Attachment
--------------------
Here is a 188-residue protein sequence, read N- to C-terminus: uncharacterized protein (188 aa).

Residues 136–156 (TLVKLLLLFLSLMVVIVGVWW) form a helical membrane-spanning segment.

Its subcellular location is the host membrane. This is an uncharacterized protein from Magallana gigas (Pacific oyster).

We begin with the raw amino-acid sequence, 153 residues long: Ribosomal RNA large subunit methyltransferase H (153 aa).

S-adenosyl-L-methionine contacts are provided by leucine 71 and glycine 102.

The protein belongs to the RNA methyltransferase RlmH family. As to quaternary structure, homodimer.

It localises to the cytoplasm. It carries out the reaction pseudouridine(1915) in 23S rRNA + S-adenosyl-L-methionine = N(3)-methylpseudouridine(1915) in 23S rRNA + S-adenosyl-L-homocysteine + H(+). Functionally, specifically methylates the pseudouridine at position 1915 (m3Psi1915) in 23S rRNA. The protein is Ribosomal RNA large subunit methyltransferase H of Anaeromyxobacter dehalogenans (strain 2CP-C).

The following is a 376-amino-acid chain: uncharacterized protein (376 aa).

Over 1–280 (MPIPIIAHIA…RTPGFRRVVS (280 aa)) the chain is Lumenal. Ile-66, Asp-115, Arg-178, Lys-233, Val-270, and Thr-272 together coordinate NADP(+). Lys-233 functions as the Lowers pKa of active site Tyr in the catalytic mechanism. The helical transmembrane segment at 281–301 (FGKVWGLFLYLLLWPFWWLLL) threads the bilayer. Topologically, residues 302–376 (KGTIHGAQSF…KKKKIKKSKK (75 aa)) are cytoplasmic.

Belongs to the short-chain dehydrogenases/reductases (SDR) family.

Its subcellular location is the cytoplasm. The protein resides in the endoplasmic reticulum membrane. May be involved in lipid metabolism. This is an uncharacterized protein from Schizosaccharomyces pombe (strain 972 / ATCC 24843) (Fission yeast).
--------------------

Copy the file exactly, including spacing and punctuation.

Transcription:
Here is a 188-residue protein sequence, read N- to C-terminus: uncharacterized protein (188 aa).

Residues 136–156 (TLVKLLLLFLSLMVVIVGVWW) form a helical membrane-spanning segment.

Its subcellular location is the host membrane. This is an uncharacterized protein from Magallana gigas (Pacific oyster).

We begin with the raw amino-acid sequence, 153 residues long: Ribosomal RNA large subunit methyltransferase H (153 aa).

S-adenosyl-L-methionine contacts are provided by leucine 71 and glycine 102.

The protein belongs to the RNA methyltransferase RlmH family. As to quaternary structure, homodimer.

It localises to the cytoplasm. It carries out the reaction pseudouridine(1915) in 23S rRNA + S-adenosyl-L-methionine = N(3)-methylpseudouridine(1915) in 23S rRNA + S-adenosyl-L-homocysteine + H(+). Functionally, specifically methylates the pseudouridine at position 1915 (m3Psi1915) in 23S rRNA. The protein is Ribosomal RNA large subunit methyltransferase H of Anaeromyxobacter dehalogenans (strain 2CP-C).

The following is a 376-amino-acid chain: uncharacterized protein (376 aa).

Over 1–280 (MPIPIIAHIA…RTPGFRRVVS (280 aa)) the chain is Lumenal. Ile-66, Asp-115, Arg-178, Lys-233, Val-270, and Thr-272 together coordinate NADP(+). Lys-233 functions as the Lowers pKa of active site Tyr in the catalytic mechanism. The helical transmembrane segment at 281–301 (FGKVWGLFLYLLLWPFWWLLL) threads the bilayer. Topologically, residues 302–376 (KGTIHGAQSF…KKKKIKKSKK (75 aa)) are cytoplasmic.

Belongs to the short-chain dehydrogenases/reductases (SDR) family.

Its subcellular location is the cytoplasm. The protein resides in the endoplasmic reticulum membrane. May be involved in lipid metabolism. This is an uncharacterized protein from Schizosaccharomyces pombe (strain 972 / ATCC 24843) (Fission yeast).